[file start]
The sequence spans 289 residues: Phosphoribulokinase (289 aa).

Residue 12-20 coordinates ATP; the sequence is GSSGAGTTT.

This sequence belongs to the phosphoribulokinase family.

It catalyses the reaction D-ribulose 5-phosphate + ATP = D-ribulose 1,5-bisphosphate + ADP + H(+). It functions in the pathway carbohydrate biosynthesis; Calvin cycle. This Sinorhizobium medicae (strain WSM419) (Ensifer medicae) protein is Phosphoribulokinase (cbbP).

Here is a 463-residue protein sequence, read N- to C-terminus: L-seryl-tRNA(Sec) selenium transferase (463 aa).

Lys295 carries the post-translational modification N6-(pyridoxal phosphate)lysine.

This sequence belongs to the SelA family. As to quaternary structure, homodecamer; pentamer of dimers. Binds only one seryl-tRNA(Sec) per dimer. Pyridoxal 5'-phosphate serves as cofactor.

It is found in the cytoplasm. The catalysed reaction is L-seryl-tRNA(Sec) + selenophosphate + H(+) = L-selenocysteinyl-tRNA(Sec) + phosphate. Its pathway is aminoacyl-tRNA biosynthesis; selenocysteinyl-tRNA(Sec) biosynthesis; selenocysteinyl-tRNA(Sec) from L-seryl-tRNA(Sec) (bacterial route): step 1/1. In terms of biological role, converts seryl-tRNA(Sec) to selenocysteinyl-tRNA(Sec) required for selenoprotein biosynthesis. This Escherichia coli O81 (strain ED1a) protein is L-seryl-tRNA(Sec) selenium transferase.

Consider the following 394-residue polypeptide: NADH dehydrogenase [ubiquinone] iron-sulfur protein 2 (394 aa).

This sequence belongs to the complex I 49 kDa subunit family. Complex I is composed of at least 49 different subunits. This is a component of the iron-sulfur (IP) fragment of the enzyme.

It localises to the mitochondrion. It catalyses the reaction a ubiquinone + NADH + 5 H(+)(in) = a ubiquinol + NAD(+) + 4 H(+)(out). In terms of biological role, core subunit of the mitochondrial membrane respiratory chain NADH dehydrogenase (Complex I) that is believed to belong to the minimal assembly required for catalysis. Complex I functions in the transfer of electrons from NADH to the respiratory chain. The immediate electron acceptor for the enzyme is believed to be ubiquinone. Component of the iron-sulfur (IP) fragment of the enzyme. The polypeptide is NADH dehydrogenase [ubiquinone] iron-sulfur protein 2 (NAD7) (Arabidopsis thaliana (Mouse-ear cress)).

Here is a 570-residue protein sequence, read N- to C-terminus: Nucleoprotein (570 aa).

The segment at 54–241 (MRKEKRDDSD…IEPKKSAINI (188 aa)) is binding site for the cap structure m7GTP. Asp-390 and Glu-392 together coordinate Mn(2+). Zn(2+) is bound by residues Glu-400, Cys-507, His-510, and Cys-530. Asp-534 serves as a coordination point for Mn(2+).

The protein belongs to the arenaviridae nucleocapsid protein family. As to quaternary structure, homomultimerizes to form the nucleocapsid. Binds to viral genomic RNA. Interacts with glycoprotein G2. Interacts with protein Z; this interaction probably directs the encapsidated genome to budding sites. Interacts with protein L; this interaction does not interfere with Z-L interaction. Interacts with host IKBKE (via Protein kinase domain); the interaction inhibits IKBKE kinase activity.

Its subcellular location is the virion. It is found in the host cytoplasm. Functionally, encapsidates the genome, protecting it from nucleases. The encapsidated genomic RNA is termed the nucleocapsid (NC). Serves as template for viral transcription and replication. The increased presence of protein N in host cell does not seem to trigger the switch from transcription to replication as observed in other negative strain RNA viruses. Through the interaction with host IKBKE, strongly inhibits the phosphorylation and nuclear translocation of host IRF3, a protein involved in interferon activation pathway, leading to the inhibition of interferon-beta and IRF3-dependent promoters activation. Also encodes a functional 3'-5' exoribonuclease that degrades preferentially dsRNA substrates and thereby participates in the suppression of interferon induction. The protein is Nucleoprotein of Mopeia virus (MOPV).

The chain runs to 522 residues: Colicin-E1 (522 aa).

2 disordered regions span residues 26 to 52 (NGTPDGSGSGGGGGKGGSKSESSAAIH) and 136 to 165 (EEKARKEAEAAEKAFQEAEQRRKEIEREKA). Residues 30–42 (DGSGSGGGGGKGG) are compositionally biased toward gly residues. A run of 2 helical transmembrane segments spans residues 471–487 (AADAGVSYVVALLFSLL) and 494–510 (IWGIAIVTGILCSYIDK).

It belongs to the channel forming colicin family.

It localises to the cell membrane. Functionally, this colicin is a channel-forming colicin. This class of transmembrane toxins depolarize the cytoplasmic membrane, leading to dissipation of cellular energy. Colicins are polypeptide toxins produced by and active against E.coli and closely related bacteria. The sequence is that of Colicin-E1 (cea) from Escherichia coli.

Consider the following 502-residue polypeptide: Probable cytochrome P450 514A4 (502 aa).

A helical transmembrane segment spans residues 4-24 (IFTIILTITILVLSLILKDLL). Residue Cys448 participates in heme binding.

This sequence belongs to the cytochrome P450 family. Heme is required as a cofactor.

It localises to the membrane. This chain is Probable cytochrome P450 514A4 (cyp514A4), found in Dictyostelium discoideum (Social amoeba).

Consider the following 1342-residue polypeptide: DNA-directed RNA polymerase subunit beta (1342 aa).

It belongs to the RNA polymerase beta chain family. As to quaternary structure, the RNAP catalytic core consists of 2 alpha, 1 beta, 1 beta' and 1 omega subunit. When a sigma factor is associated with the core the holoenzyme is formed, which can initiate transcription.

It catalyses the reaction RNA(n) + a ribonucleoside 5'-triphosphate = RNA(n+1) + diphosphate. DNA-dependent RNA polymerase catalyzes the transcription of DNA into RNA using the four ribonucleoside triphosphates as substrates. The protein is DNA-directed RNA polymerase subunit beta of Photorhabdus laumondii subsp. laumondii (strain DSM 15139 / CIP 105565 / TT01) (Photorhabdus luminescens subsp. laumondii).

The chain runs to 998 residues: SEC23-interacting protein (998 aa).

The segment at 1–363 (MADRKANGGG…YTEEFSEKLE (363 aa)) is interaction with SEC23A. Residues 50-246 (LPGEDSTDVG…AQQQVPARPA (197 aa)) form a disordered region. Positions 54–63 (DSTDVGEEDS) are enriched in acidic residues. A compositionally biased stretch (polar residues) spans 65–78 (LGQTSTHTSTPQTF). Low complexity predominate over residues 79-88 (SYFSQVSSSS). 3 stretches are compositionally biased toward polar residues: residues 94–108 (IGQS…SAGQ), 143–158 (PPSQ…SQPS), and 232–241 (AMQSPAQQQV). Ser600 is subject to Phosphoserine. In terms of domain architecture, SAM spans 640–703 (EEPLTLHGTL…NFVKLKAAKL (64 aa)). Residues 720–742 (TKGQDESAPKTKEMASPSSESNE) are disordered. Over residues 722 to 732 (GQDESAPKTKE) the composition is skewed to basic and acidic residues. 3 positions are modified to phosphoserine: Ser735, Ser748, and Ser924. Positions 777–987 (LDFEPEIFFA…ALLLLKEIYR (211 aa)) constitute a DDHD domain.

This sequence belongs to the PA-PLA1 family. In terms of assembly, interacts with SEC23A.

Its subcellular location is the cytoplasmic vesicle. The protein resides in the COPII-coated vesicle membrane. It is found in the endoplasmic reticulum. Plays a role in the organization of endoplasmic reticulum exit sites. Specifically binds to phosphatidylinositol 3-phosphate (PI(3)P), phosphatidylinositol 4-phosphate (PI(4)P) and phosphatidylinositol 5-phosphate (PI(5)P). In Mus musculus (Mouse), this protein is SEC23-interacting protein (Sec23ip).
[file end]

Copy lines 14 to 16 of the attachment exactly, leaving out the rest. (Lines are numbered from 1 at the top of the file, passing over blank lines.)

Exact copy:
The protein belongs to the arenaviridae nucleocapsid protein family. As to quaternary structure, homomultimerizes to form the nucleocapsid. Binds to viral genomic RNA. Interacts with glycoprotein G2. Interacts with protein Z; this interaction probably directs the encapsidated genome to budding sites. Interacts with protein L; this interaction does not interfere with Z-L interaction. Interacts with host IKBKE (via Protein kinase domain); the interaction inhibits IKBKE kinase activity.

Its subcellular location is the virion. It is found in the host cytoplasm. Functionally, encapsidates the genome, protecting it from nucleases. The encapsidated genomic RNA is termed the nucleocapsid (NC). Serves as template for viral transcription and replication. The increased presence of protein N in host cell does not seem to trigger the switch from transcription to replication as observed in other negative strain RNA viruses. Through the interaction with host IKBKE, strongly inhibits the phosphorylation and nuclear translocation of host IRF3, a protein involved in interferon activation pathway, leading to the inhibition of interferon-beta and IRF3-dependent promoters activation. Also encodes a functional 3'-5' exoribonuclease that degrades preferentially dsRNA substrates and thereby participates in the suppression of interferon induction. The protein is Nucleoprotein of Mopeia virus (MOPV).

The chain runs to 522 residues: Colicin-E1 (522 aa).